Analysis of Food Carbohydrates
Earlier methods employing polarimetric, colorimetric, or enzymic determinations are generally not applicable for complex mixture of sugars which are often present in food matrices; therefore, food carbohydrates, such as sugars, starches, and dietary fiber polysaccharides have not been analyzed routinely in the same foods until the advent of chromatographic techniques. Since the mid 1960s, methods employing gas-liquid chromatography (GLC) have appeared in many reports1–4. One major disadvantage of GLC methods for sugar analysis arises from the need to convert sugars to their volatile derivatives. Consequently, high-performance liquid chromatography (HPLC) has become the technique of choice for many analysts5–8. For a number of years, the only detector available for HPLC sugar determination was the non-specific refractive index detector, which lacks the sensitivity of the flame ionization detector used with GLC. With the development of anion-exchange resin columns and pulsed amperometric detector with gold electrode specifically for carbohydrate analysis, simple and complex sugar mixtures can now be separated and quantified on the same HPLC column using different eluants9,10. In an effort to simplify and consolidate various independent procedures for determining different fractions of food carbohydrates, we developed a scheme11 by which sugars, starches, and dietary fiber polysaccharides can be sequentially fractionated from the same half-gram freeze-dried portions of a food as shown in Fig. 1. High performance anion exchange chromatography with pulsed amperometric detection (HPAEC-PAD) was used for quantification of various sugars in different fractions.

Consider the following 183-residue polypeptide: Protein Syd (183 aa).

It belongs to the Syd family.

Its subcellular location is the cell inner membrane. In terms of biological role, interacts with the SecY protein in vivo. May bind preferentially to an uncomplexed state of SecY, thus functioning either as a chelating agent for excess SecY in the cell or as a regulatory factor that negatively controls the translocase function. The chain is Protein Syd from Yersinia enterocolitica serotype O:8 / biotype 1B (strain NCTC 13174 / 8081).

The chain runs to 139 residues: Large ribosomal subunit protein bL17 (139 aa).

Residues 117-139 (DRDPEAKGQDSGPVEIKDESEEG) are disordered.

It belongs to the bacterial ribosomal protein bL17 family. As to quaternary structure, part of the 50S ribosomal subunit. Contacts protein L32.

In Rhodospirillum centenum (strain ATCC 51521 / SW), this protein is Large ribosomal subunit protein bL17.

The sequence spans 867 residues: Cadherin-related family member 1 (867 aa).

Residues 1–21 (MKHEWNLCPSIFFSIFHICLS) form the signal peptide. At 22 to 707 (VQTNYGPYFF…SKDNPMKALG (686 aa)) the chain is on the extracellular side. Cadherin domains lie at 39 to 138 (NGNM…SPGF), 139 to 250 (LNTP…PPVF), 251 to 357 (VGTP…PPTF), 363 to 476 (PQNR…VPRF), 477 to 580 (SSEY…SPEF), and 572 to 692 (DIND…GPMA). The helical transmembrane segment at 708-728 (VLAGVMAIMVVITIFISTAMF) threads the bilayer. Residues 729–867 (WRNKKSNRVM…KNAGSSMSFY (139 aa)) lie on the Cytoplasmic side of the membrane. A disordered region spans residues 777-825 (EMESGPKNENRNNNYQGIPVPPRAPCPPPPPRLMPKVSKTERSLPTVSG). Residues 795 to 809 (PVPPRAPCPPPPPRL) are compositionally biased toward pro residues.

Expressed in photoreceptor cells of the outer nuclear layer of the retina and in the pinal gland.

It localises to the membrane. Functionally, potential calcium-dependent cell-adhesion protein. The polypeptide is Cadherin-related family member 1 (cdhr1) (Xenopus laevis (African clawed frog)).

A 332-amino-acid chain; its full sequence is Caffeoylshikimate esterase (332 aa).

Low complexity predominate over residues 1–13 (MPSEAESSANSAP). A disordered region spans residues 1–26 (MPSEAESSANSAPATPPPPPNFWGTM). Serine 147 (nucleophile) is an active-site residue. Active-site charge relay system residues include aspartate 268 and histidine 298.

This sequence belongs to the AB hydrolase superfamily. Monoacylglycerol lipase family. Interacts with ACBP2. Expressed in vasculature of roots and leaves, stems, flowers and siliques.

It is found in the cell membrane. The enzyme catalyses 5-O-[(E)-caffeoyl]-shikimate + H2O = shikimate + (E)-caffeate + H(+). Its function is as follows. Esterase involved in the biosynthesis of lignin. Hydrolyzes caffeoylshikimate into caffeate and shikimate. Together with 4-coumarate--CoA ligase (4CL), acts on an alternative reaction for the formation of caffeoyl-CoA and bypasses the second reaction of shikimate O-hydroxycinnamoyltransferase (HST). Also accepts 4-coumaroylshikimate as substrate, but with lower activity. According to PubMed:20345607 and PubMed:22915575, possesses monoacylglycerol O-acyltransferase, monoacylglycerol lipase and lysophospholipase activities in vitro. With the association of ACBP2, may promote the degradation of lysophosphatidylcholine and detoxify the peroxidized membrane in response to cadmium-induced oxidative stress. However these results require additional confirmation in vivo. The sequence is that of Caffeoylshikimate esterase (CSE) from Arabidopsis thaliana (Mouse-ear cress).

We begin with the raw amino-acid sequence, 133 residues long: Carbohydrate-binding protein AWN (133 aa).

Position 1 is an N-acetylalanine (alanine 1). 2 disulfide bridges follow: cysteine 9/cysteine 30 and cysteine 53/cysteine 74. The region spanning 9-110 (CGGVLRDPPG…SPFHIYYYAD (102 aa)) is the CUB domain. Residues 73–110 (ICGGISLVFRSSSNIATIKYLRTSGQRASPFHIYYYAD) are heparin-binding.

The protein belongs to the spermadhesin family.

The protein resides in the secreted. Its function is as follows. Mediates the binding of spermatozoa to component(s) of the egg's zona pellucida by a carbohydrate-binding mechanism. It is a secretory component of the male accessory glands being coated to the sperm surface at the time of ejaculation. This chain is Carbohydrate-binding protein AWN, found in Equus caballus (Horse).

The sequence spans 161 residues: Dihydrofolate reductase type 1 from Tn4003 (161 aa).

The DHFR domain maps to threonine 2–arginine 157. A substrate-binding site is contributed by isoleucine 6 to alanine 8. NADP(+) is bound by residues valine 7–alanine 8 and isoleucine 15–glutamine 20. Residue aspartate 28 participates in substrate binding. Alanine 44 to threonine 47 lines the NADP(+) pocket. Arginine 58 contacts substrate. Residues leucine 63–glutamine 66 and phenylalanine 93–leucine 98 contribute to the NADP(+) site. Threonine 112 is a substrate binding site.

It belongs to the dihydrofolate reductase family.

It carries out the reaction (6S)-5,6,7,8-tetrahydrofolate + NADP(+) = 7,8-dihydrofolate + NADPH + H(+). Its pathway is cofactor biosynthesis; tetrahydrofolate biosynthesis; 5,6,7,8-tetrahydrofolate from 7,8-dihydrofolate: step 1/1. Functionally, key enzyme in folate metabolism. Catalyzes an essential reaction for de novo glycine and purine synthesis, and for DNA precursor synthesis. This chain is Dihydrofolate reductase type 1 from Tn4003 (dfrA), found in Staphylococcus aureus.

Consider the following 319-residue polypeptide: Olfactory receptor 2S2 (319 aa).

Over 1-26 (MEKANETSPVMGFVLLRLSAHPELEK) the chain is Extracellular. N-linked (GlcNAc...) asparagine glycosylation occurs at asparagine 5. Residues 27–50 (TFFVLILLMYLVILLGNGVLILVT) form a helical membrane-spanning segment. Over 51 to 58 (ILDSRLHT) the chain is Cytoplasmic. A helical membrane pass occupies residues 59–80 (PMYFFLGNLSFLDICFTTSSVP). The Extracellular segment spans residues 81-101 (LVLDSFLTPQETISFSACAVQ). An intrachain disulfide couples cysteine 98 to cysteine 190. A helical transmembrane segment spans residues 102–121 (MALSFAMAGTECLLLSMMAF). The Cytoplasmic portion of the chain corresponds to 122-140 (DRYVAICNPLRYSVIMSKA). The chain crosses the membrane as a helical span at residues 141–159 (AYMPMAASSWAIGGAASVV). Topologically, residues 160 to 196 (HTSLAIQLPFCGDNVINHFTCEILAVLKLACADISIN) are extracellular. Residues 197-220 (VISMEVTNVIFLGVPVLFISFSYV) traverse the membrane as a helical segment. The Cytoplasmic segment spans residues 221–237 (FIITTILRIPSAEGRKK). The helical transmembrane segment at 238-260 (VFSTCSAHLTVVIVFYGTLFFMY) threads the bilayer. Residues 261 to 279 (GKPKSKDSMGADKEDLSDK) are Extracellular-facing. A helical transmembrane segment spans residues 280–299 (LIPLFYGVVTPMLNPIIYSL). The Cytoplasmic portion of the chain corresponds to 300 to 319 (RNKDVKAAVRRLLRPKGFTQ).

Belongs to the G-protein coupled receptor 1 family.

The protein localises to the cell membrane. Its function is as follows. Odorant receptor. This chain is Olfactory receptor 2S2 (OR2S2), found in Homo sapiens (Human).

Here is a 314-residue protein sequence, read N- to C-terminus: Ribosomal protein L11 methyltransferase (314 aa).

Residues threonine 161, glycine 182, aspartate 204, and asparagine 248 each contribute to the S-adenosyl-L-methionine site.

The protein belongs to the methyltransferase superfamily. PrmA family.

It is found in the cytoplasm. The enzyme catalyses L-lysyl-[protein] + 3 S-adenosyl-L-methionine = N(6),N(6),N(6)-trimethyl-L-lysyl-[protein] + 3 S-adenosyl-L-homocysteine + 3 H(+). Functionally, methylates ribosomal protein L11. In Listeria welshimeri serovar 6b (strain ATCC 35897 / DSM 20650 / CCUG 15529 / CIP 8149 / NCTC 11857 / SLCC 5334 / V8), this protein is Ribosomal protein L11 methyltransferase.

KeywordsMethanol Extract Total Sugar Resistant Starch Neutral Sugar Total Dietary Fiber
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